|ASANTE, MAXWELL - UNIVERSITY OF GHANA|
|OFFEI, SAMUEL - UNIVERSITY OF GHANA|
|GRACEN, VERNON - CORNELL UNIVERSITY - NEW YORK|
|ADU-DAPAAH, HANS - COUNCIL OF SCIENTIFIC AND INDUSTRIAL RESEARCH (CSIR)|
|DANQUAH, ERIC - UNIVERSITY OF GHANA|
Submitted to: Starch/Starke
Publication Type: Peer Reviewed Journal
Publication Acceptance Date: 3/26/2013
Publication Date: 6/18/2013
Publication URL: http://l;lk
Citation: Asante, M.D., Offei, S.K., Gracen, V., Adu-Dapaah, H., Danquah, E.Y., McClung, A.M., Bryant, R.J. 2013. Starch physicochemical properties of rice accessions and their association with molecular markers. Starch/Starke. 65:1-7.
Interpretive Summary: Rice is an important cereal grain that feeds half of the world’s population. It is also being rapidly adopted as a staple food in Africa. Most of this increasing demand is being filled by imports because of current low production levels in Africa and poor grain quality standards. Traits that impact rice grain cooking quality include apparent amylose content (AAC), gelatinization temperature (GT), and starch pasting viscosity (RVA). Previous research has identified genetic markers that are linked to these traits and can be used in breeding programs to improve rice grain quality. This study was conducted to determine if rice cultivars that are being grown in West Africa differ for grain quality traits and if genetic markers hold promise as a breeding tool for rice grain quality. A set of 65 diverse cultivars from West Africa and 23 USA commercial cultivars were evaluated for AAC, GT, and RVA traits along with the genetic markers that are linked to these traits. Wider diversity was found among the West African material than USA cultivars. This is likely due to the long history of selecting for cooking quality in USA rice breeding programs that has eliminated some undesirable quality traits. In addition, the correlation of the genetic markers with cooking quality traits was greater within USA cultivars that the West African material. However, even within the diverse West African cultivars, the genetic markers were related to cooking quality traits indicating that the markers could be used to enhance breeding efforts to improve rice cooking quality in breeding programs in Africa.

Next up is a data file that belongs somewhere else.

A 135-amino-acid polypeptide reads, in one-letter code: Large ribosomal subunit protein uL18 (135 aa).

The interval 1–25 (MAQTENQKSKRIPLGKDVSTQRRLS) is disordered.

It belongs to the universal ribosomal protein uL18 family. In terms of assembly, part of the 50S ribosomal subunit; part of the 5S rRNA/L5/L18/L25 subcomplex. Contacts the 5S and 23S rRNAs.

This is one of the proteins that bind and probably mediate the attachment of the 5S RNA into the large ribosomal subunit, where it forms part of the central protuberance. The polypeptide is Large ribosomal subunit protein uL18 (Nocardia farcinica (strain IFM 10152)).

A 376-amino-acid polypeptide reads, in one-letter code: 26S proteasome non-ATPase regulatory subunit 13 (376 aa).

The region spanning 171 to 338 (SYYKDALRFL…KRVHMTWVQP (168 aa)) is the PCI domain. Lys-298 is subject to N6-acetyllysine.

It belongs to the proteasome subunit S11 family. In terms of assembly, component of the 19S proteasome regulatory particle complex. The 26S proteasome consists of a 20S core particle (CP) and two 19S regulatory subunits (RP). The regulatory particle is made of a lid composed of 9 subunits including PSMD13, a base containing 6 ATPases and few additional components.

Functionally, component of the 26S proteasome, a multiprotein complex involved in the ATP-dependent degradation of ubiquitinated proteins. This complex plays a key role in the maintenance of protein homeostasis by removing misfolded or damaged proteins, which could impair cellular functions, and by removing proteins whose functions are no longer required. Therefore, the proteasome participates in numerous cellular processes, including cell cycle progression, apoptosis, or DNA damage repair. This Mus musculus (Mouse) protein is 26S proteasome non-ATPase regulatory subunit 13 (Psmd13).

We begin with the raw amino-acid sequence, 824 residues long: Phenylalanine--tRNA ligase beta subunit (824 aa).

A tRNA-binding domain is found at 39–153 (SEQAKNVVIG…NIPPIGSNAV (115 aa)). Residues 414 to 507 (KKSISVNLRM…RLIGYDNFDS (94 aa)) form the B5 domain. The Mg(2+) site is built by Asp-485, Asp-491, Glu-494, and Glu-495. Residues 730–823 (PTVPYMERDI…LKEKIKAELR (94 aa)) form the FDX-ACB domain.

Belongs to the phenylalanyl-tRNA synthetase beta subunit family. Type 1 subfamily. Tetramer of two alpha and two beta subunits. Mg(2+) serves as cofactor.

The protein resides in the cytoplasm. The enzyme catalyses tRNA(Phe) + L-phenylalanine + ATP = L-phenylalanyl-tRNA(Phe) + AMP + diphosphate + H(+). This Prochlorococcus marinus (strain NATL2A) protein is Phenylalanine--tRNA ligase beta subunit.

Technical Abstract: The grain quality of rice has recently attracted a lot of attention around the world, including Africa. Rice germplasm in African gene banks has not been adequately characterized for its cooking and eating qualities which are mainly controlled by starch physicochemical properties. The aim of this study was to characterize two groups of rice germplasm from Africa and the U.S. for starch properties including gelatinization temperature (GT), apparent amylose content (AAC), and paste viscosity (RVA), and to determine molecular marker associations with these traits. Wide diversity was found for all traits studied. Variation in these traits was significantly associated with molecular markers for the alk and waxy genes which encodes soluble SS II (SSIIa) and granule bound synthase (GBSS) enzymes, respectively. Based on four previously reported waxy SNP haplotypes, 93.1 and 75.9% of the variation in AAC was explained for the U.S. and African germplasm, respectively. The classification of the genotypes by their SNP haplotypes helped to clarify the relationship between AAC and peak viscosity. The characterization of individual lines using physicochemical properties and functional markers, and the determination of marker-trait associations will facilitate the breeding of rice for grain quality in Africa and elsewhere.